Is Guam getting shortchanged with Compact funding? - KUAM.com-KUAM News: On Air. Online. On Demand.

Is Guam getting shortchanged with Compact funding?

by Nick Delgado

Guam - Another visit from representatives with the Government Accountability Office today, but there is still the same concern from the community about how the territory is being shortchanged Compact impact funding. Guam shares $30 million every year in Compact impact money with Hawaii and the CNMI to support the growing population of citizens from the Freely Associated States of Micronesia.

GAO assistant director of international affairs and trade Emil Friberg spoke before government and business officials at the University of Guam today explaining the GAO's recent study to the challenges in growing migration. He says the cost provided is based on several factors, saying, "Of having this migrant community enter an area, having children going to school, having family members go to health clinics or hospital. And having someone get arrested and cost of incarnation."

In this most recent study, the GAO took a look at how the migrant population on Guam in 1993 was just over 5,000 and continued to climb where in 2008 the population hit more than 18,000 migrants. Despite the hike, residents like former governor Joseph Ada is concerned Guam continues to get nearly the same amount of Compact impact it was getting a couple decades ago.

"Sometimes they don't treat us as humans, they don't they take us for granted and we've been fighting this for many, many years," he said. "It just makes me feel that all this study is just an instrument to delay the U.S. from actually sitting down and paying the people, paying the various insular territories the actual cost for the reimbursement."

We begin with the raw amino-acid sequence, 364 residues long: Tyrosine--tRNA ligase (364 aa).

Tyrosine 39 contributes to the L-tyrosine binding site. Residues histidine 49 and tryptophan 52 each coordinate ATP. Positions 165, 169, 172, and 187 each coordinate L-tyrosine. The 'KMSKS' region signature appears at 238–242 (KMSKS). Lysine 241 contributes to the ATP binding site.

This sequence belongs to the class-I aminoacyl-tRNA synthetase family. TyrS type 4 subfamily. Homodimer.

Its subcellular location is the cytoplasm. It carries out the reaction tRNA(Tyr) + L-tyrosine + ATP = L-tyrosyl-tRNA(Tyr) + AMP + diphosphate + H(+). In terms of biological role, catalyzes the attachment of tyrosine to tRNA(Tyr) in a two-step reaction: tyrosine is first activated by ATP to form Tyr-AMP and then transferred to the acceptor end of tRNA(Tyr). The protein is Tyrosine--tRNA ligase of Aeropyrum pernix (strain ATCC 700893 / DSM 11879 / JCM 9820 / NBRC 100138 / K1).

Ada says the $30 million is disingenuous. The GAO report shows between 2004 and 2010, Guam spent more than $201 million for educational services for migrants, $66.3 million for health services and $55 million for public safety services.

Joliene Hasugulayag, who migrated to Guam from Yap when she was four years old, says the problem is the lack of various services available. "Part of the reason is that the option is not available back home and should the option be available then they would prefer to be back home," she said.

While some say these types of studies are a waste of time, GAO officials say they hope the studies will result in benefits and maybe even more compact funding for future generations. 

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